11 A glvalue expression of type T1 can be cast to the type “reference to T2” if an expression of type “pointer to T1” can be explicitly converted to the type “pointer to T2” using a reinterpret_cast. The result refers to the same object as the source glvalue, but with the specified type. [ Note: That is, for lvalues, a reference cast reinterpret_cast<T&>(x) has the same effect as the conversion *reinterpret_cast<T*>(&x) with the built-in & and * operators (and similarly for reinterpret_cast<T&&>(x)). — end note ] No temporary is created, no copy is made, and constructors (12.1) or conversion functions (12.3) are not called.

Which transforms the question from this:

reinterpret_cast<int8_t&>(foo)

to whether this is legal:

*reinterpret_cast<int8_t*>(&foo)

Next stop is 5.2.10/7:

7 An object pointer can be explicitly converted to an object pointer of a different type. When a prvalue v of type “pointer to T1” is converted to the type “pointer to cv T2”, the result is static_cast<cvT2*>(static_cast<cvvoid*>(v)) if both T1 and T2 are standard-layout types (3.9) and the alignment requirements of T2 are no stricter than those of T1, or if either type is void. Converting a prvalue of type “pointer to T1” to the type “pointer to T2” (where T1 and T2 are object types and where the alignment requirements of T2 are no stricter than those of T1) and back to its original type yields the original pointer value. The result of any other such pointer conversion is unspecified.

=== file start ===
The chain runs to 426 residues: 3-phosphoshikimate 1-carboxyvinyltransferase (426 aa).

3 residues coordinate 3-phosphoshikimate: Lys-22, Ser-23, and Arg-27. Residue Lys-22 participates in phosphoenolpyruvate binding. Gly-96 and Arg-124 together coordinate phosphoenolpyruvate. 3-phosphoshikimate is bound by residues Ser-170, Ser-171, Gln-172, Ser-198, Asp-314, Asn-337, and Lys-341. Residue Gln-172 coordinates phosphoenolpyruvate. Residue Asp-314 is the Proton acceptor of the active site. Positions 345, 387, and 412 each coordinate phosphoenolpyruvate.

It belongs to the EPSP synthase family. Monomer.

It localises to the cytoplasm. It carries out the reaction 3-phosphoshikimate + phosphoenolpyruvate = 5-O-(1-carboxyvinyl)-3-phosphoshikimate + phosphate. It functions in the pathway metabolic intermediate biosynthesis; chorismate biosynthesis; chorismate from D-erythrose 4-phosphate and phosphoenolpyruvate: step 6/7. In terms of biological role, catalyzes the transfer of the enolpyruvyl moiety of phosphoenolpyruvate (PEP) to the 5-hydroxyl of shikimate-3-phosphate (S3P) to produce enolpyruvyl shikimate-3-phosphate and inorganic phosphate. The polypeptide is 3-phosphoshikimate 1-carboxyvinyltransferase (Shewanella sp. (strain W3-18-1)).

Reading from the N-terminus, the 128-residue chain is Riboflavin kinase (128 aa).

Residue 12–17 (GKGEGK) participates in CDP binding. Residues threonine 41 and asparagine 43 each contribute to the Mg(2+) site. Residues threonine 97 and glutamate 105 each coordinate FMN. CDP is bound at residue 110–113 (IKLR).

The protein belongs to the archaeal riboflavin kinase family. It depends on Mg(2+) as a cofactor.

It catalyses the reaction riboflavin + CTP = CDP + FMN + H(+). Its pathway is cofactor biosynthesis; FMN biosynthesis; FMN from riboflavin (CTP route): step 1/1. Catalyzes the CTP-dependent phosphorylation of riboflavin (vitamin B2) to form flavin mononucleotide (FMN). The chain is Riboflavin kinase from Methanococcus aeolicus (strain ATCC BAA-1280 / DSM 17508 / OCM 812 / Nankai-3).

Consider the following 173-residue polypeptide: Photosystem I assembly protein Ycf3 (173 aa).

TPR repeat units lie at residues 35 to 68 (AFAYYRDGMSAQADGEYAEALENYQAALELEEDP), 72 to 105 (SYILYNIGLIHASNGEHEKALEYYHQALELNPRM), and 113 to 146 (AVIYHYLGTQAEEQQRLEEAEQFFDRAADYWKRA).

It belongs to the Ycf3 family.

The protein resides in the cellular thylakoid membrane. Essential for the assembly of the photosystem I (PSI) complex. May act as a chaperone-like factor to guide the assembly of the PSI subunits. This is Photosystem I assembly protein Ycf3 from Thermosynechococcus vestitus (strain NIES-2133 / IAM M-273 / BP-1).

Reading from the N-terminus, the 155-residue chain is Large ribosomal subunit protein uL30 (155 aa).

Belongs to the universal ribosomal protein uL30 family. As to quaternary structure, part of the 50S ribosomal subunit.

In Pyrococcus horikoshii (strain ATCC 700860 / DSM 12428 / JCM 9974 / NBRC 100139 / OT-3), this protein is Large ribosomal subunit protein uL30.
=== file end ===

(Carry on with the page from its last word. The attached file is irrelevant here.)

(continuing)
Given 3.9/9 both int8_t and your enumeration type are standard layout types the question now transformed into:

*static_cast<int8_t*>(static_cast<void*>(&foo))

This is where you are out of luck. static_cast is defined in 5.2.9 and there is nothing which makes the above legal - in fact 5.2.9/5 is a clear hint that it is illegal. The other clauses don't help:

  • 5.2.9/13 requires T* -> void* -> T* where T must be identical (omitting cv)
  • 5.2.9/9 and 5.2.9/10 are not about pointers, but about values
  • 5.2.9/11 is about classes and class hierarchies
  • 5.2.9/12 is about class member pointers

My conclusion from this is that your code

reinterpret_cast<int8_t&>(foo)

is not legal, its behavior is not defined by the standard.

Also note that the above mentioned 5.2.9/9 and 5.2.9/10 are responsible for making the code legal which I gave in the initial answer and which you can still find at the top.

  • That operator++ does not change its argument, so that ++foo does not change foo. – Maxim Egorushkin Oct 20 '13 at 12:09
  • 4